HKSI and HKUST Join Forces to Enhance Dual Career Pathways for Elite Athletes
Prof Pong Ting-chuen, the Hong Kong University of Science and Technology (HKUST) Acting Provost (front left) and Dr Trisha Leahy BBS, Hong Kong Sports Institute (HKSI) Chief Executive (front right) sign MOU under the witness of Prof Sabrina Lin, HKUST Vice-President for Institutional Advancement (back middle); Prof King Chow, HKUST Acting Dean of Students (back left), and Mr Ron Lee, HKSI Director of Community Relations and Marketing (back right). Read More
HKSI Scholarship Athlete (Wushu) James Yuen shares his experience at HKUST. Read More
HKUST student athlete Rachel Wong shares her experience at HKUST. Read More
The Hong Kong Sports Institute (HKSI) and the Hong Kong University of Science and Technology (HKUST) signed a Memorandum of Understanding (MOU) today to facilitate dual career pathways in sports and academics for elite athletes in Hong Kong.
Under this MOU, the HKSI can nominate full-time elite athletes for admission to undergraduate programmes of HKUST. The University will offer flexible academic accommodations, including study load balancing, re-scheduling in examinations and adjustment in class attendance requirement, on a case-by-case basis. An advisory committee comprising faculty members and sports specialists will be formed to oversee the athletes’ learning progress and address their individual needs. To accommodate their intensive trainings and competition schedules, HKUST may extend their study to a maximum of twice the normative programme duration.
The nominated athletes can also benefit from the Student Athletes Admission Scheme (SAAS) https://join.ust.hk/saas/, a new admission scheme recently launched by HKUST to recruit and support student athletes in pursuing their sporting dreams while obtaining a quality education at HKUST. On top of the above-mentioned flexible academic arrangement, successful applicants may receive tuition scholarships and living allowances of up to HK$42,100 and HK$55,000 per year respectively. In addition, HKUST also offers sponsorship for sports competitions, sports injury prevention and treatment trainings as well as sports counselling services for student athletes.
The MOU was signed by Prof Pong Ting-chuen, HKUST Acting Provost and Dr Trisha Leahy BBS, HKSI Chief Executive. Witnesses were Prof Sabrina Lin, HKUST Vice-President for Institutional Advancement; Prof King Chow, HKUST Acting Dean of Students, and Mr Ron Lee, HKSI Director of Community Relations and Marketing.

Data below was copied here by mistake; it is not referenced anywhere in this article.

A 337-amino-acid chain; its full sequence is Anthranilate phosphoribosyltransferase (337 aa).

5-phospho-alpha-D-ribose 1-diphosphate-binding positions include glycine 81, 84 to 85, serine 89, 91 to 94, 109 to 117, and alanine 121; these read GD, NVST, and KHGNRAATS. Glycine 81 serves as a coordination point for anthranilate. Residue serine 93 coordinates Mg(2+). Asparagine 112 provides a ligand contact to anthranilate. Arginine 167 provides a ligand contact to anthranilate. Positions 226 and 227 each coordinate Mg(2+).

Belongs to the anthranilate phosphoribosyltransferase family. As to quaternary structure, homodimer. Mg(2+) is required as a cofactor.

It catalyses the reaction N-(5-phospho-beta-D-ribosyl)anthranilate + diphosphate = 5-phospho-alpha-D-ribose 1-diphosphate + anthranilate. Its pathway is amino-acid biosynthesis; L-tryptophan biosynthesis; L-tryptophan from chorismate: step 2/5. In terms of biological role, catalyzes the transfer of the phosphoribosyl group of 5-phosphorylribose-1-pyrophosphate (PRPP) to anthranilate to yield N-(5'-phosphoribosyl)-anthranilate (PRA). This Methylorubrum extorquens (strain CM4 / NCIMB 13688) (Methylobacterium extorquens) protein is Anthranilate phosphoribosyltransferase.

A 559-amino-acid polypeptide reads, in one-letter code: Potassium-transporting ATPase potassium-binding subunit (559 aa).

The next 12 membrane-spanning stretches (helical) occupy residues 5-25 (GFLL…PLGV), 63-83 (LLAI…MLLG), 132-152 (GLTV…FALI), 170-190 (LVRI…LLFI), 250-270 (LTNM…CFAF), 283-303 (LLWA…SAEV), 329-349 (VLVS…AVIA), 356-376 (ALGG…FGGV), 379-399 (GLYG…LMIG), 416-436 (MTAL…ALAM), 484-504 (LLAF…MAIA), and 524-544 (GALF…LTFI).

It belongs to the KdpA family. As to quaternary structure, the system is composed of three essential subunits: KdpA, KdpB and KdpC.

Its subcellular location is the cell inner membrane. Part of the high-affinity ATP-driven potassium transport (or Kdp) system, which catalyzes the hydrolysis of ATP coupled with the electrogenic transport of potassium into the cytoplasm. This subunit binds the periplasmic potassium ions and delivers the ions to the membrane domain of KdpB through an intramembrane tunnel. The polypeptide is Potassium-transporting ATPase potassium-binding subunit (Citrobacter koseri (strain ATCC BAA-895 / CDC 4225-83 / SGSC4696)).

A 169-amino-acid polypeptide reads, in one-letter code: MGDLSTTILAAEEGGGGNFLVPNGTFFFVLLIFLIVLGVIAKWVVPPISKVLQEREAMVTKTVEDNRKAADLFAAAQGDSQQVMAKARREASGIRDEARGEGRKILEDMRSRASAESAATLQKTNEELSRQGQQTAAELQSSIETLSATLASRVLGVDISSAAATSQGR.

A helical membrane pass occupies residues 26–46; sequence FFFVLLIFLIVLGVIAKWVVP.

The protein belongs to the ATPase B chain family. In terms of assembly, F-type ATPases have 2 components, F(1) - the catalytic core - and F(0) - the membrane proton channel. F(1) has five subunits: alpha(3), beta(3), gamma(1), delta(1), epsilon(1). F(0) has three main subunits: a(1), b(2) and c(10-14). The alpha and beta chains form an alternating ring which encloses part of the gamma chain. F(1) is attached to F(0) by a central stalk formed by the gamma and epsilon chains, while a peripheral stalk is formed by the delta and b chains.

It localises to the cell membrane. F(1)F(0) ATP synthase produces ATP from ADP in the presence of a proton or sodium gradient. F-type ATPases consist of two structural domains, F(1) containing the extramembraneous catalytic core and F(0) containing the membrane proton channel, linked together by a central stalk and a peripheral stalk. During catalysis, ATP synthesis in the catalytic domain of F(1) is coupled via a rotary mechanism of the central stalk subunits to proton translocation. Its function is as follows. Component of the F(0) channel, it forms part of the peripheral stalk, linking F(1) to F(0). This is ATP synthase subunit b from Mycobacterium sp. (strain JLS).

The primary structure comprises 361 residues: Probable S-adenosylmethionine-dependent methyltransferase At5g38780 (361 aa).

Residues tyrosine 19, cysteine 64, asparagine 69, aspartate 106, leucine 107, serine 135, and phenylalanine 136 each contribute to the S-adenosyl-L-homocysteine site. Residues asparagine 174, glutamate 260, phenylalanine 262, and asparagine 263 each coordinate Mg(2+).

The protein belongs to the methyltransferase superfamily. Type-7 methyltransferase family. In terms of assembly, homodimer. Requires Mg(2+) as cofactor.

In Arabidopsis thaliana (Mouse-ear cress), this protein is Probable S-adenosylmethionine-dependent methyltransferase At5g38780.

Prof Pong Ting-chuen said, “The collaboration between the two parties will not only facilitate young athletes in their dual career development in sports and studies, but will also foster sporting culture and diversity in the university community. HKUST has been giving out scholarships, support and recognition to our student athletes for many years. We wish this collaboration could strengthen our support for young athletes in Hong Kong.”
Dr Trisha Leahy said, “The HKSI attaches great importance to the provision of comprehensive support in promoting the holistic development and sustainable growth of young athletes. The MOU provides athletes with flexible access to tertiary education. It solidifies the concept of dual career pathway and empowers elite athletes pursuing their sporting dreams while continuing university studies. Thanks to HKUST for sharing the same vision on whole-person development with the HKSI and I look forward to an even more integrated collaboration with HKUST in the future”.
Prof King Chow added, “Working closely together, both HKUST and HKSI would endeavour to help elite athletes balance their education and training needs in the best possible way.”
After the signing ceremony, student athletes James Yuen and Rachel Wong shared their study experience at HKUST and the kind of help an athlete desires. James Yuen, a HKSI Scholarship Athlete in Wushu and a Year one student in the School of Business and Management, said that academic accommodation such as adjustments on the credit loading for each semester is essential as it allows athletes to have more time in preparing for competitions and related selections.
Rachel Wong, a gymnast and Year four student majoring in Biological Science, said the admission arrangement and chance for conditional offer could help high school athletes in lifting part of their pressure from preparing for public examinations, hence, they are able to concentrate more on sports trainings and competitions.